FUNERAL POWER


Catie died in the early morning of October 31, 1990. Most of our family members were in town and the service planned, so there seemed to be no reason to wait. Her memorial service was the next afternoon.  


We held a small graveside service with family and a few close friends, then went to the church. I had no expectations and I do not remember much, just a few memorable perceptions. 


The church was packed with somber faces of loving friends. I remember being surprised by how much strength I felt in that weak moment. With so many people there to support us, I felt strangely secure and wonderfully loved. The standing-room-only crowd assured me there were many people willing to provide the support I needed in that dark hour. Some drove two or three hours to attend that short memorial service, but their deep concern lingers to today.  

Flowers surrounded and covered the stage. I’m not a flower guy, but the beauty and fragrance of all those flowers was overwhelming. They symbolized the affection we felt. The arrangements were a tangible display of people’s love for Catie and their care for us. We were not the only ones hurting, and the flowers provided a way for people to express the pain in their hearts. We took many arrangements home but shared some with other family members. Cay made potpourri from some of the dried pedals which we kept for many years.  


Holy, Holy, Holy was thunderous. Singing provides a powerful demonstration of the motto, E pluribus unum – Out of many, one. With one powerful voice, the people gathered gave glory to God. The unified singing recognized God’s holiness and focused on His divine authority in our lives. The various individual thoughts and attention coalesced into a single expression providing both strength and submission. Singing unifies, and it is emotional. The vocal expression released emotions held in check far too long. It was a heathy show of many unnamed emotions. (See Hold Me, Hold Me, Hold Me)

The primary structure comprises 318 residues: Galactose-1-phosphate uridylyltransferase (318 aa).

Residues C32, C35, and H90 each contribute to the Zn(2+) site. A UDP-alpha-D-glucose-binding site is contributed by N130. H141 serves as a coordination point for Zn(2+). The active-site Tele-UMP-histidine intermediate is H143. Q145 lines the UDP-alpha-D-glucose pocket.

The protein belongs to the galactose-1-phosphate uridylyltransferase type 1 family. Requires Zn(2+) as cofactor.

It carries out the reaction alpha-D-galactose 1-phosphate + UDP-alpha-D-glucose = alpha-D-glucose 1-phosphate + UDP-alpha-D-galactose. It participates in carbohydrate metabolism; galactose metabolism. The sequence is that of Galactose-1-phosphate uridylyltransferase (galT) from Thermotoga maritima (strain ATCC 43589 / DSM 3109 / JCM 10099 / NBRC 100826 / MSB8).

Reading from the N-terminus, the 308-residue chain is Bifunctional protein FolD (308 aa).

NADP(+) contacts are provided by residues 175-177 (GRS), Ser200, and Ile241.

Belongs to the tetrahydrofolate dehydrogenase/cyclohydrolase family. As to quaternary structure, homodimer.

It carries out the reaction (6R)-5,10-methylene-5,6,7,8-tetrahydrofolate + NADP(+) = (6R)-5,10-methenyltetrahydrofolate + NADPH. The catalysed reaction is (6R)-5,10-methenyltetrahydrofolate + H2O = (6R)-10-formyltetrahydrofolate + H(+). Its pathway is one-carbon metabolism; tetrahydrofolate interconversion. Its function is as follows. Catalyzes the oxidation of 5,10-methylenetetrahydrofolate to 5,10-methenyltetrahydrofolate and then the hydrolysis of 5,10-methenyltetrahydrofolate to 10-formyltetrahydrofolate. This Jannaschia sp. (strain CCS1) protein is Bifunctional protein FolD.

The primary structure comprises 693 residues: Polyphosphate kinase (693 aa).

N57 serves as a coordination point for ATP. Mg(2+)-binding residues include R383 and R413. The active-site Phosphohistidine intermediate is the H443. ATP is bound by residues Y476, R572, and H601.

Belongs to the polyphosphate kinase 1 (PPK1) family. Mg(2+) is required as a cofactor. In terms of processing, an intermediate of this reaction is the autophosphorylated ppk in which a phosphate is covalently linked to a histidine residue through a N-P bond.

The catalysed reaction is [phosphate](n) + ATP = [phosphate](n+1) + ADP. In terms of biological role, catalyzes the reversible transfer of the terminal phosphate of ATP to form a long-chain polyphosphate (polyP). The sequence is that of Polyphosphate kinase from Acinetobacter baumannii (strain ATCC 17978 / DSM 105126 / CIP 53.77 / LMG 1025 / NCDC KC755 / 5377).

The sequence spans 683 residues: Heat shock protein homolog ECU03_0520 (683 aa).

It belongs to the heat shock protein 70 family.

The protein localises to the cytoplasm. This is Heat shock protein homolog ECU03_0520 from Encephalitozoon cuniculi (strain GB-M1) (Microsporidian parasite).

The best singer we knew remained composed throughout her solo. I was so focused on my pain I often forgot that others were experiencing a great loss as well. Years later, the soloist told me she struggled all the way from Dallas trying to maintain her composure until after her song – and she did. Strength in and from others was a gift I did not realize at the time but appreciate deeply now. 


The message came from the 23rd Psalm – and from the heart. A dear friend, who poured much of his wisdom and experience into my life, preached the funeral message. He later told me he had never preached a funeral from the 23rd Psalm; it seemed overused. But for Catie and us, it seemed just right. He spoke to us and to Haley directly.  

Psalm 23 is a classic Bible passage familiar to many people inside and outside the Church. Its picturesque and reassuring words have provided comfort at many funerals and encouraged many parched souls who need green pastures and still water. But for me, the four words that provided hope for my hurt are found in verse 3, “He restores my soul.”


I believe those four words – He restores my soul – are the hope of the Bible. Our souls are broken; life is tough and filled with painful, disturbing experiences. But there is hope. God, and only God, can provide the restoration our souls desperately desire.

Dan Bolin

President

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